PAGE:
But my fellow Elders and I, who come from many faiths and backgrounds, no longer need to worry about winning votes or avoiding controversy – and we are deeply committed to challenging injustice wherever we see it.

The Elders have decided to draw particular attention to the responsibility of religious and traditional leaders in ensuring equality and human rights. We have recently published a statement that declares: "The justification of discrimination against women and girls on grounds of religion or tradition, as if it were prescribed by a Higher Authority, is unacceptable."

 

We are calling on all leaders to challenge and change the harmful teachings and practices, no matter how ingrained, which justify discrimination against women. We ask, in particular, that leaders of all religions have the courage to acknowledge and emphasise the positive messages of dignity and equality that all the world's major faiths share.

Although not having training in religion or theology, I understand that the carefully selected verses found in the holy scriptures to justify the superiority of men owe more to time and place – and the determination of male leaders to hold onto their influence – than eternal truths. Similar Biblical excerpts could be found to support the approval of slavery and the timid acquiescence to oppressive rulers.


At the same time, I am also familiar with vivid descriptions in the same scriptures in which women are revered as pre-eminent leaders. During the years of the early Christian church women served as deacons, priests, bishops, apostles, teachers and prophets. It wasn't until the fourth century that dominant Christian leaders, all men, twisted and distorted holy scriptures to perpetuate their ascendant positions within the religious hierarchy.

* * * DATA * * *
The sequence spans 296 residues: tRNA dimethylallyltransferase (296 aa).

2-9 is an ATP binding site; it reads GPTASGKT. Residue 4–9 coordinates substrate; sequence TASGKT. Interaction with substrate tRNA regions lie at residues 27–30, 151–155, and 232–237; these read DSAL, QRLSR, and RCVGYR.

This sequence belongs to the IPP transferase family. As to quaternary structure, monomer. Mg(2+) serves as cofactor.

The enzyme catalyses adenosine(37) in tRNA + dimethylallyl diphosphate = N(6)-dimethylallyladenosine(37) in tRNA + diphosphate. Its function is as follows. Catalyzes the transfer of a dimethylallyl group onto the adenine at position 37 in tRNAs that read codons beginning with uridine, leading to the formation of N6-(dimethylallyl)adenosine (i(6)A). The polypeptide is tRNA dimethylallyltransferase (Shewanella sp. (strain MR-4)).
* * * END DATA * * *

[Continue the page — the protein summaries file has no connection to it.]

I know, too, that Billy Graham, one of the most widely respected and revered Christians during my lifetime, did not understand why women were prevented from being priests and preachers. He said: "Women preach all over the world. It doesn't bother me from my study of the scriptures."

The truth is that male religious leaders have had – and still have – an option to interpret holy teachings either to exalt or subjugate women. They have, for their own selfish ends, overwhelmingly chosen the latter.

Their continuing choice provides the foundation or justification for much of the pervasive persecution and abuse of women throughout the world. This is in clear violation not just of the Universal Declaration of Human Rights but also the teachings of Jesus Christ, the Apostle Paul, Moses and the prophets, Muhammad, and founders of other great religions – all of whom have called for proper and equitable treatment of all the children of God. It is time we had the courage to challenge these views.

• Jimmy Carter was US president from 1977-81. The Elders are an independent group of eminent global leaders, brought together by Nelson Mandela, who offer their influence and experience to support peace building, help address major causes of human suffering and promote the shared interests of humanity.

 

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In Light,

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What Motivates Me?

I admit I have, I have delved deeply into my comprehension of self in relation to the whole.  It has possessed me as much as any single question has been able to impress itself upon my brain cells.  This single question has gripped me for stretches of ten or more minutes and come up repeatedly in my urge for peace.

It seems to me that in my childhood I grasped a sense of the whole; it was a feeling that had no intellectual support.  And so I asked that age old question. Why?  Why does life look the way it does when everything in my heart tells me there is but one life.  The answers I got were weak even from a three year olds perspective but they always came with such authority there was no room left to explore.